A: There is a Cuban lobby in the U.S. that is in minority but influential since it has representatives in both houses of Congress, which is opposed to any attempt to normalize relations with Cuba precisely because they have benefited for years in political and economic terms. This lobby, mainly comprised of Cubans who migrated to the U.S. at the beginning of the Revolution for political reasons, will do everything within their power to hinder negotiations aimed at normalizing ties.
It is important to clarify that Cubans don’t "flee” from their country but migrate as the citizens of other countries do, for one reason or another. Most Cubans which migrate to the U.S. and other nations today do it mainly for economic reasons, not political; and once established in their new place of residence maintain good relations with their homeland and compatriots.
Q: Some analysts argue that China’s rising ambitions in Latin America and attempts by Russia to defy Washington have prompted the White House to approach Havana. Do you agree with such views?
A: Nowadays China and Russia are recognized as main international actors from an economic and political point of view. However, I believe that what have prompted the White House to approach Havana are the significant and irreversible changes that are taking place in Latin America, where the U.S. has ceased having influence in the face of increasing integration efforts in the region that prevent the U.S. to continue its traditional carrot and stick policy.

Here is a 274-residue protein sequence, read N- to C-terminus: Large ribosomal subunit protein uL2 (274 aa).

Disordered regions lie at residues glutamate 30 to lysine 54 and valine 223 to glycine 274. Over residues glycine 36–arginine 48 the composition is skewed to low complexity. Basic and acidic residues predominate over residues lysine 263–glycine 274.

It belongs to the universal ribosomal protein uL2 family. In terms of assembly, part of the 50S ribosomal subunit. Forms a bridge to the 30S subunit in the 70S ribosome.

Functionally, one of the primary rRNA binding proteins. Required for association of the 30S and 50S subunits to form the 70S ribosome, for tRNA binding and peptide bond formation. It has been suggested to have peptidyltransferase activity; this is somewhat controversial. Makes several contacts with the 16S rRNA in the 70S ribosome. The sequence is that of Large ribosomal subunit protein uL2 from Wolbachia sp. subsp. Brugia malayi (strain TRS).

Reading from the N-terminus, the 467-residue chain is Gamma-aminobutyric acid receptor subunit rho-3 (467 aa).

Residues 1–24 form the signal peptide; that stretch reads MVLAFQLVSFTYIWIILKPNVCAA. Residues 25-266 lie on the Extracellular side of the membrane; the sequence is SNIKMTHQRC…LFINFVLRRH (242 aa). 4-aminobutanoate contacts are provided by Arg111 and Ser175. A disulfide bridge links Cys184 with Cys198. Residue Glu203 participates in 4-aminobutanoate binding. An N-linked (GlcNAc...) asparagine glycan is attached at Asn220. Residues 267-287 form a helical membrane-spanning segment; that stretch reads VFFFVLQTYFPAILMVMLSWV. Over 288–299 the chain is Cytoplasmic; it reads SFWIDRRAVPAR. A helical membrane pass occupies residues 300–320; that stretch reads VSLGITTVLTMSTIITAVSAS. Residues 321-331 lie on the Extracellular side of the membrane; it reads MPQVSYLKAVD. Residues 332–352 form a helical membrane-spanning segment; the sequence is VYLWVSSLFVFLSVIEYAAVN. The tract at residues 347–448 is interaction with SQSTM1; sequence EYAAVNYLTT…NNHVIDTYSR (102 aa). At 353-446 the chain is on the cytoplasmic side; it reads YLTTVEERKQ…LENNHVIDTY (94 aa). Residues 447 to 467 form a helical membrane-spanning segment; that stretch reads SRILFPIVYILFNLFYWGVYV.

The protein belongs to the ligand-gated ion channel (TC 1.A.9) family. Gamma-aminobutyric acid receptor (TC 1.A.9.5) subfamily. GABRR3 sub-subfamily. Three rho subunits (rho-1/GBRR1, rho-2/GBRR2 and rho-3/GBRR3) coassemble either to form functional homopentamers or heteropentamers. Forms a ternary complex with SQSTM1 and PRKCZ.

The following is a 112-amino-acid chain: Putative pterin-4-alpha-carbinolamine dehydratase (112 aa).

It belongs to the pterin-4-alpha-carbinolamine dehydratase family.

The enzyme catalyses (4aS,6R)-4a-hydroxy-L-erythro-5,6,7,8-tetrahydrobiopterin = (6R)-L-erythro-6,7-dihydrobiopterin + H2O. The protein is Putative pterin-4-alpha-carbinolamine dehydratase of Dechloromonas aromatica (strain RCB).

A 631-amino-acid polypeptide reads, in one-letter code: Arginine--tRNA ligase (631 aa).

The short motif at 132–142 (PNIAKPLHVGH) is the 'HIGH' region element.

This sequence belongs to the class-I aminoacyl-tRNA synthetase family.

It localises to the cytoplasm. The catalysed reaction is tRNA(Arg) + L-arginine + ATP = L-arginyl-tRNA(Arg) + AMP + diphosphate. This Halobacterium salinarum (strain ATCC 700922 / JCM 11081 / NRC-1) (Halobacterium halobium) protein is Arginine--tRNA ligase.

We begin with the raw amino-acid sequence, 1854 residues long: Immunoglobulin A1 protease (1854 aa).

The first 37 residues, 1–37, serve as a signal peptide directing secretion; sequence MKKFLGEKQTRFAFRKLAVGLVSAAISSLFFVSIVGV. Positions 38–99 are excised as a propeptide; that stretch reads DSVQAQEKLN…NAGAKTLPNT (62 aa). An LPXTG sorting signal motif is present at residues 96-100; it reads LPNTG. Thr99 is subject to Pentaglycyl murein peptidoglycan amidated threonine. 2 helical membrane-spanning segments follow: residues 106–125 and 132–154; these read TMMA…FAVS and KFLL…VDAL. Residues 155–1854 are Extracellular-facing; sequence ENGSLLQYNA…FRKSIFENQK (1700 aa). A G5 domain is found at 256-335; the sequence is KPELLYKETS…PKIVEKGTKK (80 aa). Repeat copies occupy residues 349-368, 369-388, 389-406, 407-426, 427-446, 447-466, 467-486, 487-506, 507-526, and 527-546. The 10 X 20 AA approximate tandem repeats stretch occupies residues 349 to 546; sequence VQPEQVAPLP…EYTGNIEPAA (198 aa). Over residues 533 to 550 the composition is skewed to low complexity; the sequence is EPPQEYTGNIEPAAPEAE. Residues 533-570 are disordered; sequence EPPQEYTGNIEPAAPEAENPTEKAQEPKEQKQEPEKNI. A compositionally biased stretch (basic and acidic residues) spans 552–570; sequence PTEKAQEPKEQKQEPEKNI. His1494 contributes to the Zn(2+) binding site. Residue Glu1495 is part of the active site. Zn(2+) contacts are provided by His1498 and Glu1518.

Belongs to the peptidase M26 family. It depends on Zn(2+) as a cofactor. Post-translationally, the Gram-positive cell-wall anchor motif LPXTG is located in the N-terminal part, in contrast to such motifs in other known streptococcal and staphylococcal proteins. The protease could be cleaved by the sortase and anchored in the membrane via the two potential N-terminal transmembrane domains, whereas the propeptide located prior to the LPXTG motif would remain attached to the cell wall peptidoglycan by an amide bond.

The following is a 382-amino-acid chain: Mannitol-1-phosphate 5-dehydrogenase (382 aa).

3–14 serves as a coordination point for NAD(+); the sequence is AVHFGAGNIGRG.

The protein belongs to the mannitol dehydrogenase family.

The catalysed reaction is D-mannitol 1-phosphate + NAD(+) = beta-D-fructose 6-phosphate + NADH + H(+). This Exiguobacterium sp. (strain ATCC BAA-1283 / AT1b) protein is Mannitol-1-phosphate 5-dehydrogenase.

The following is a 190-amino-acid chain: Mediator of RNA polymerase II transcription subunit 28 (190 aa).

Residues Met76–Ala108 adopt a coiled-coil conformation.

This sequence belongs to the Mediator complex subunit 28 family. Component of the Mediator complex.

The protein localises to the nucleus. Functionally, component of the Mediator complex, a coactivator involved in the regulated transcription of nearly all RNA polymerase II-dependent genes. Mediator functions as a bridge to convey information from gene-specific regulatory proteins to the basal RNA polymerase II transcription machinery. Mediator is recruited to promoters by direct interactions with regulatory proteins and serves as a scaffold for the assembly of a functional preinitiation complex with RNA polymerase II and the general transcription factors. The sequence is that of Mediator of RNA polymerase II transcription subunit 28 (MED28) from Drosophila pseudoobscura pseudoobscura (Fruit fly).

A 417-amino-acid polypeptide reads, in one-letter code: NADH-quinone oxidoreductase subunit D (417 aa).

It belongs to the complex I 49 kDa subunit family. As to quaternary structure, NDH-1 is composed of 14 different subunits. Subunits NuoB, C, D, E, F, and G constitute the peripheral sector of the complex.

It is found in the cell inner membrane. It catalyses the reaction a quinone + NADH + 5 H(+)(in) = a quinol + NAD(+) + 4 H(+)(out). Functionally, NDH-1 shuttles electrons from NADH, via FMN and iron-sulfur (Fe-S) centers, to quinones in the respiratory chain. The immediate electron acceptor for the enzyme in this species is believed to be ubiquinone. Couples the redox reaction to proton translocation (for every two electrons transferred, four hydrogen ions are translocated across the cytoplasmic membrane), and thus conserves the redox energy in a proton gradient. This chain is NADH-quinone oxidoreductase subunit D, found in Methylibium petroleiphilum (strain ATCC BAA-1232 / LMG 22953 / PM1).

Today we can speak of the existence of organizations in Latin America like the Southern Common Market (MERCOSUR), the Union of South American Nations (UNASUR), Bolivarian Alliance for the Peoples of Our America - Peoples’ Trade Treaty (ALBA-TCP), the Caribbean Community (CARICOM) and the Community of Latin American and Caribbean States (CELAC), favoring integration between the countries of the region without the presence of the U.S. and Canada.
Q: Would the renewed U.S.-Cuba relations have any impact on Iran-Cuba relations?
A: I don’t think the renewed U.S.-Cuba relations have any impact on the historical ties between Cuba and Iran. The Cuban authorities have initiated dialogue with their American counterparts without accepting any conditions, that is anything that affects our independence and sovereignty, neither the Revolution’s principles. Therefore, we maintain the values that have always guided our foreign policy and we will work to strengthen relations with the Persian nation in all possible areas.
Source: Tehran Times